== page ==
Aaron William California
Growing up, I thought that being a stay-at-home mom would be boring and not very life fulfilling. I imagined that after the kids moved out of the house and mom was back to being home alone, she would have a huge midlife crisis. I used to think that, after years of raising children, moms would ask themselves “what have I done with my life?” Due to me being an orphan, I never got a role model mom or dad. Thus, I did not learn from an actual mom what it would be like to stay home and raise the children for a living. My prior assumptions about what it would be like to be a stay-at-home mom were based only on what my imagination could conjure up. Now, in my mid-twenties, I’ve thought about what it might be like to be a stay-at-home dad. I love kids, and I would love to spend every minute with my own when I have them.
I’ve never been an “alpha” male, the one in the relationship who’s seen as being in charge. I’m more of the submissive one in the relationship. For example, I want to be the one who is held in the woman’s arms at night. I’d love to marry a woman who is open to the idea of either one of us being the stay-at-home parent. After doing a little research on at-home parents, on both men and women, it’s clear that either gender is capable of be the stay-at-home caregiver. There are both men and women who have simply made the decision to be the stay-at-home parent. Both female and male at-home parents face similar personal challenges as the stay-at-home parent and can perform any task that the opposite gender can as the at-home parent.
In fact, the world of a stay-at-home mom is not dull and career ending as I once thought. Technology has paved the way for stay-at-home moms to take care of the kids while running an online career. The article “The New Stay-at-Home Mom” introduced to me the term WAHM (work-at-home mom). Until now it had not occurred to me that many stay-at-home moms are working from home while raising the children. These work-at-home moms are, in fact, working online as an attorney, a marketing guru, and a social media coach. In the words of Brooke Hall, a real work-at-home mom, “[I] get to be there for the first giggle and step…and yet working from home gives me an identity other than ‘mom.’” Learning about work-at-home moms like Brooke makes me ask myself, “Could I be a stay at home dad?” The National At-Home Dad Network estimates there are 1.4 million stay-at-home dads living in the U.S., 70 percent of whom made a conscious choice to be a stay-at-home father; certainly that’s only a small fraction of the male adult population. Knowing modern stay-at-home moms are working while still raising their children full time challenges my original notion that I’d not be able to have a fulfilling professional career.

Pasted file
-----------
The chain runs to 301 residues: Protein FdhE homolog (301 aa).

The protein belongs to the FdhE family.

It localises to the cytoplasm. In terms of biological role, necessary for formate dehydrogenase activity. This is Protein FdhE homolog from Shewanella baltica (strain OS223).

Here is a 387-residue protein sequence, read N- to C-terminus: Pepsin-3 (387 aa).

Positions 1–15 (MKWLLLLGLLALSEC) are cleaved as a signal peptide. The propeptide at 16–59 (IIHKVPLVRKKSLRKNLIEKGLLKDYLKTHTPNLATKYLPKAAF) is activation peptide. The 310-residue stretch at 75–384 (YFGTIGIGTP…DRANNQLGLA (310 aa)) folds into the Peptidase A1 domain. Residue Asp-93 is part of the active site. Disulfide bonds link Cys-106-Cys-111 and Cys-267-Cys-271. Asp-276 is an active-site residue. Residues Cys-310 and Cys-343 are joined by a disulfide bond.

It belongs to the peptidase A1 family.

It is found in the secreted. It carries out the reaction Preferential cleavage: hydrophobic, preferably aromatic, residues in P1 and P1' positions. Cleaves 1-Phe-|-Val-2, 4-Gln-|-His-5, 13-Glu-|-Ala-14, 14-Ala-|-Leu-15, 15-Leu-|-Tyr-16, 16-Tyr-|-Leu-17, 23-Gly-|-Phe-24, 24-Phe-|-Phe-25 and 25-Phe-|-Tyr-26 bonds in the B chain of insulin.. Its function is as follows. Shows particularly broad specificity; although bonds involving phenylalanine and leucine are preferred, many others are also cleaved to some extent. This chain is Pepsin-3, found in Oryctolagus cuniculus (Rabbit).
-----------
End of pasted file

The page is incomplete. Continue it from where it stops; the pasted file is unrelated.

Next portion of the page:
The National At-Home Dad Network sites two common struggles stay-at-home dads encounter, isolation and identity. These are not uncommon, nor unreasonable problems. Both men and women will experience, at some point in their lives, feeling like they are all alone and cut off from the rest of society. True, women are stereotyped as being the stay-at-home parent. However, we live in a world with constantly changing values and beliefs. Perhaps in time the term stay-at-home mom/dad will be replaced by the phrase stay-at-home parent.
The National At-Home Dad Network reports the challenges real stay-at-home dads when it comes to isolation and identity. For many actual stay-at-home dads isolation comes in the form of “[feeling] ignored or sometimes, feared, by the people they encounter.” Actual stay-at-home dads report that the isolation happens “on the playground, in the grocery store,…[and] at pre-school.” Other actual stay-at-home dads report feelings of uncertainty “of their manliness.” These stay-at-home dads are contributing their loss of identity to the fact that “society still believes that childcare and household chores are “‘a woman’s work.’” Another factor that makes it harder for men to maintain their sense of identity is when “friends, family and…even their own spouses not supporting their decision to be at-home dads.” The National At-Home Dad Network points out something positive, “most at-home dads come to enjoy their unique role and get comfortable changing diapers and folding laundry instead of ‘“bringing home the bacon.’”
Taken together, the stories of the women who’ve chosen to be at-home moms and men that choose to at-home dads, both genders are equally capable of being the at-home parent. Over time perhaps the term stay-at-home mom/dad will be replaced with the term stay-at-home parent. All in all men really have no more to fear than women do about being an at-home parent. Both genders will at some point fell a little isolated from the world and lose their self-identity. Men know how to play with kids, show affection, cook, keep a house organized, give baths, and put clothes on their children. How many of us see fathers picking up and playing with their children? What, then, can a man not do as an at-home-parent that a woman can do? The only factor that should decide who stays home is the mutual choice between the parents.